Fall 2021 Class Hours
Mon / Thu 1:10 pm to 2:25 pm
Fall 2021 Office Hours
Mon – 3:00 pm to 5:00 pm
M.Phil. Cambridge University (2008)
M.A. Princeton University (2010)
Ph.D. Princeton University, History (2014)
HIST 135 SEMThe Coffeehouse from Arabia to the Enlightenment (not offered 2021/22)
HIST 226 LECEarly Modern Europe (not offered 2021/22)
HIST 330 SEMReformations: Faith, Politics, and the World (not offered 2021/22)
HIST 331 SEMEuropean Intellectual History from Aquinas to Kant (not offered 2021/22)
Alexander Bevilacqua, Assistant Professor of History, studies early modern Europe (ca. 1450 to 1800). He offers courses on the history of Europe from Renaissance to Enlightenment, focusing in particular on European expansion across the globe and its cultural and intellectual ramifications.
Bevilacqua is the author of The Republic of Arabic Letters: Islam and the European Enlightenment (2018; paperback 2020), which won the Herbert Baxter Adams Prize from the American Historical Association. He also co-edited Thinking in the Past Tense: Eight Conversations (University of Chicago Press, 2019).
His articles have appeared or are forthcoming in History of European Ideas, Journal of Qur’anic Studies, Journal of Modern History, Journal of the Warburg and Courtauld Institutes, and Past and Present. He was educated at Harvard College, the University of Cambridge, and Princeton University, from which he received his doctorate in 2014. From 2014 until 2017 he was a junior fellow in the Harvard Society of Fellows.
His research has been supported by the American Council of Learned Societies, the American Historical Association, the American Philosophical Society, the American Society for Eighteenth-Century Studies, the Centre for History and Economics at the University of Cambridge, the Folger Institute, the Renaissance Society of America, and the Society for French Historical Studies. He has held fellowships at the Huntington Library, the Rare Book School at the University of Viriginia, the Warburg Institute, and the Wissenschaftskolleg in Berlin.
His current projects include Other People’s History, a study of European efforts to reconstruct the histories of Asia, and Race and Royalty, an investigation of race-making at European princely courts.
In spring 2022 he will be on leave as a Kluge Fellow at the Library of Congress.
(w. F. Clark) Thinking in the Past Tense: Eight Conversations. University of Chicago Press, 2019.
The Republic of Arabic Letters: Islam and the European Enlightenment. Cambridge, Mass.: Harvard University Press, 2018. Winner of the Thomas J. Wilson Memorial Prize. Shortlisted for the Longman/History Today Book of the Year Prize. Paperback published in March 2020.
Reviews: Wall Street Journal, Financial Times, The Economist, The New Republic, London Review of Books, Times Literary Supplement, Svenska Dagbladet (Sweden), The Arab Weekly (UK), Standpoint (UK), Il Sole 24 Ore (Italy), Frankfurter Allgemeine Zeitung (Germany); Asiatische Studien/Études asiatiques; Eighteenth-Century Studies; Al Akhbar (Lebanon); Al-Ahram Weekly (Egypt), The Historian; Reading Religion: A Publication of the American Academy of Religion; History of Humanities; Journal of Early Modern History; The Review of Metaphysics; Zeitschrift für Historische Forschung; Catholic Historical Review; Renaissance Quarterly; American Historical Review; Athenaeum Review; Avvenire (Italy); History Today; English Historical Review; Journal of Qur’anic Studies; Erudition and the Republic of Letters Politische Vierteljahresschrift (Germany); Yeni Şafak Kitap (Turkey).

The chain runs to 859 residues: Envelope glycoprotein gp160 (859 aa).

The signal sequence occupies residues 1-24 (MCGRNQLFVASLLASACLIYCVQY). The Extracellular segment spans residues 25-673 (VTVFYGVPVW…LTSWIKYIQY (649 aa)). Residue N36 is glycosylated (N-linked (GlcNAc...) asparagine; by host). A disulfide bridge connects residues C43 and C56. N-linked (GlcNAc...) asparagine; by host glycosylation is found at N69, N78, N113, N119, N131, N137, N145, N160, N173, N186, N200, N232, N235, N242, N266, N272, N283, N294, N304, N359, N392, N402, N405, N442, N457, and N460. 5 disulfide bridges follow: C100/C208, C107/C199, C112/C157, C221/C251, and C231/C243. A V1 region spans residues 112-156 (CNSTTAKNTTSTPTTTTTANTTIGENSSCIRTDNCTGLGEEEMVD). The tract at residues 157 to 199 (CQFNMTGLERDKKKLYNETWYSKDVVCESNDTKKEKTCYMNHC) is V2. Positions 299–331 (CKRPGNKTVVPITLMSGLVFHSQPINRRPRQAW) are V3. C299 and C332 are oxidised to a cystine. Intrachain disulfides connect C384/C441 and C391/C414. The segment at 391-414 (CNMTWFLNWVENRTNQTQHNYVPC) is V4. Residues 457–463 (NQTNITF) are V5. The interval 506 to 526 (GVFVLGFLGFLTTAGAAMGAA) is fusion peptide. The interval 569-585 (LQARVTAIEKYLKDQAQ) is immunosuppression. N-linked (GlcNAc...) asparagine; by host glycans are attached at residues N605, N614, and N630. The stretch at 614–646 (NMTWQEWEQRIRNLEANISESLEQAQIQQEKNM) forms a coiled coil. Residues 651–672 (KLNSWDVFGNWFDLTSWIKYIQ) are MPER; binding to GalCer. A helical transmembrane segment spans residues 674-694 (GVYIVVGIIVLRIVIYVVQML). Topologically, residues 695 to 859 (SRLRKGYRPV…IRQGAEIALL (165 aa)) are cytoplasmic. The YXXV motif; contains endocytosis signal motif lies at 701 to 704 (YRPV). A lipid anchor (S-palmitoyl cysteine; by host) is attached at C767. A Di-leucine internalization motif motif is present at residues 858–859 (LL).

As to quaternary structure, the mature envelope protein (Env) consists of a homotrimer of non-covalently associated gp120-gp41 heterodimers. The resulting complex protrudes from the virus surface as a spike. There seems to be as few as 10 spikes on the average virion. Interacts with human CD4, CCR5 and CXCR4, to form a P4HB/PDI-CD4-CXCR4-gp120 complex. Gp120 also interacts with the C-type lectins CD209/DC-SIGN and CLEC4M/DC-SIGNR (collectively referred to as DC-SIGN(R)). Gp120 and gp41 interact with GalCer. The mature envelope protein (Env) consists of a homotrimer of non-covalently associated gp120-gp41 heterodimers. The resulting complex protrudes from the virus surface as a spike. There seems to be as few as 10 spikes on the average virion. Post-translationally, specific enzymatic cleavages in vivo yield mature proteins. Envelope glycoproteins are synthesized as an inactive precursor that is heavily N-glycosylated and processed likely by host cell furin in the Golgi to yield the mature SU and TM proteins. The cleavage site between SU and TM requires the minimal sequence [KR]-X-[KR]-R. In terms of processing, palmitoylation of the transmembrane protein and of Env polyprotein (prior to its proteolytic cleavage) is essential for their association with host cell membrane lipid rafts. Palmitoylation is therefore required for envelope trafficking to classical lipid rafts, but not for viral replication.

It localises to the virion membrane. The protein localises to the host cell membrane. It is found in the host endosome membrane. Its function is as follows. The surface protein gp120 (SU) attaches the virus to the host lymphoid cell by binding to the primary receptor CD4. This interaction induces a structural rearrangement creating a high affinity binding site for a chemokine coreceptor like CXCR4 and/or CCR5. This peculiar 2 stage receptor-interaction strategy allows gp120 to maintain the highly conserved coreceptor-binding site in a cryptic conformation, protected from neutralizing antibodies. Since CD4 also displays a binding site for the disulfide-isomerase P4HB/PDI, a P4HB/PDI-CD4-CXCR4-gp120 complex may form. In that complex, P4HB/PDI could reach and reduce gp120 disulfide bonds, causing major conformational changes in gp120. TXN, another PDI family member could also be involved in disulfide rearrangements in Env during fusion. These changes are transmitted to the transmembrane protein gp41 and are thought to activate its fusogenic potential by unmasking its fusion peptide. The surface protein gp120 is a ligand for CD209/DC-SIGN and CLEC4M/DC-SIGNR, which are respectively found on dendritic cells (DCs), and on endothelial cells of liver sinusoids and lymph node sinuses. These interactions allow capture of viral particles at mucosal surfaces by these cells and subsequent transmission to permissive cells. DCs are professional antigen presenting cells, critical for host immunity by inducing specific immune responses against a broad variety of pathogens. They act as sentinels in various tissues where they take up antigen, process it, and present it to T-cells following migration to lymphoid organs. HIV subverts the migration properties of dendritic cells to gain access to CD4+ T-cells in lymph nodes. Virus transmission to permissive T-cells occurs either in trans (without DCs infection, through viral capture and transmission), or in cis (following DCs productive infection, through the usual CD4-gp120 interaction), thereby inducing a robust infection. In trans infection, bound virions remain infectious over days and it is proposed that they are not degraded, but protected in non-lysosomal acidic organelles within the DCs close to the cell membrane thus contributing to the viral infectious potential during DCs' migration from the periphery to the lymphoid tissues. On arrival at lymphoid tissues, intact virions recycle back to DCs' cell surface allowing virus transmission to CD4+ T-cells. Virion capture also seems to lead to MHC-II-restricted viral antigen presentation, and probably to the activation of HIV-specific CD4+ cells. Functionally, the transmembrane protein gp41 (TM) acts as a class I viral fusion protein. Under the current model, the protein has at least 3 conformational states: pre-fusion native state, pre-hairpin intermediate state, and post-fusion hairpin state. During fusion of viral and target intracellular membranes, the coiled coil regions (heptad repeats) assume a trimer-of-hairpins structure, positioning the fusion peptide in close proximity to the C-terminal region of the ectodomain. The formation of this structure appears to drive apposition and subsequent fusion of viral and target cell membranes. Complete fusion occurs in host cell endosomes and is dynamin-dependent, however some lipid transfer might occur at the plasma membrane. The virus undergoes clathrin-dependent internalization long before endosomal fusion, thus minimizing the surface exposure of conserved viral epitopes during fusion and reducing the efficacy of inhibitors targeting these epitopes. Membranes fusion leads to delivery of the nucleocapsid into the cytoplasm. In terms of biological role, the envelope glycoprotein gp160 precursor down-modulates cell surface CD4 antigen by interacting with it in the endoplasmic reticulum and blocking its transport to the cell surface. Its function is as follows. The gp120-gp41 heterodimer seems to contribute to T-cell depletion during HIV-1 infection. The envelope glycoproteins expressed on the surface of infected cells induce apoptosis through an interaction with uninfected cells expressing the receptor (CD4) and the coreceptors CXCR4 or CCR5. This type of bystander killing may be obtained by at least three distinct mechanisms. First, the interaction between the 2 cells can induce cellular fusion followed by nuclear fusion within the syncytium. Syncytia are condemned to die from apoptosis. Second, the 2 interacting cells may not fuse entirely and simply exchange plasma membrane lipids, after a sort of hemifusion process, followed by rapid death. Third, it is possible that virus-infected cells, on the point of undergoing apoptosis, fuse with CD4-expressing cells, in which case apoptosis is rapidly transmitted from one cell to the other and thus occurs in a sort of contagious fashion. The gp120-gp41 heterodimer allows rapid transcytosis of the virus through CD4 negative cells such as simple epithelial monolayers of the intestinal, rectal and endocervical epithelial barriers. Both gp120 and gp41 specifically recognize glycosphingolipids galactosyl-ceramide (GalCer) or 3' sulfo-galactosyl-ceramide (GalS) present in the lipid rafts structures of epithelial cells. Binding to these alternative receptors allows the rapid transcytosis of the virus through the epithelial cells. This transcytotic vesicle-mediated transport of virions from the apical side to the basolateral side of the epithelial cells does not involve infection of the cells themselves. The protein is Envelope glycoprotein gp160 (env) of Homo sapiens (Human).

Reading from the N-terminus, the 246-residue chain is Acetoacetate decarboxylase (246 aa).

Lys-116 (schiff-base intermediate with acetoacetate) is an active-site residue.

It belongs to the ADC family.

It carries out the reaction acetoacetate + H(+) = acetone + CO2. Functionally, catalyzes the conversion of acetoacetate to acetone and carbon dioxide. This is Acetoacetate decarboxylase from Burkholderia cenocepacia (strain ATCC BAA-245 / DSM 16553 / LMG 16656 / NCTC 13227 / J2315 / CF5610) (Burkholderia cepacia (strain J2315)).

“A Dragoman and a Scholar: French Knowledge-Making in the Mediterranean from Old Regime to Bonaparte and Beyond,” Journal of Modern History. Forthcoming in 2022.
“Beyond East and West” in Ann M. Blair and Nicholas Popper, eds., New Horizons for Early Modern European Scholarship. Baltimore: Johns Hopkins University Press, 2021.
“‘Away With All the Greeks:’ Ancients, Moderns and Arabs in Étienne Fourmont’s ‘Oratio de Lingua Arabica’ (1715)’” in Jill Kraye and Jan Loop, eds., Scholarship Between Europe and the Levant: Essays in Honour of Alastair Hamilton. Leiden, Brill, 2020.
(w. J. Loop) “The Qur’an in Comparison and the Birth of ‘scriptures.’” Journal of Qur’anic Studies 20 (2018): 148–173.
“How to Organise the Orient: D’Herbelot and the Bibliothèque Orientale.” Journal of the Warburg and Courtauld Institutes 79 (2016): 213–261.
“The Qur’an Translations of Marracci and Sale.” Journal of the Warburg and Courtauld Institutes 76 (2013): 93–130.
(w. H. Pfeifer) “Turquerie: Culture in Motion, 1650–1750.” Past and Present, no. 221 (2013): 75–118.
“Conceiving the Republic of Mankind: The Political Thought of Anacharsis Cloots.” History of European Ideas 38 (2012): 550–569.
“The empathetic humanities have much to teach our adversarial culture,” in Aeon, 15 January 2019.
William Abersek ’21 – “All that perchance shall e’er be known:” William Hunter’s Eighteenth-Century Collection of Medieval Manuscripts.
Hannah Tager ’20 – Little Fools and Visionaries: Converso Children on Trial During the Spanish Inquisition
Kevin Silverman ’20 – “The Truth, Always the Truth and Nothing More Than the Truth”: Reimagining Spanish History After the Disaster of 1898
Rebecca Van Pamel ’19 – “The End is Near, the Turks are Here”: Instrumentalized History and the Politics of Siege Commemoration in 1883 Vienna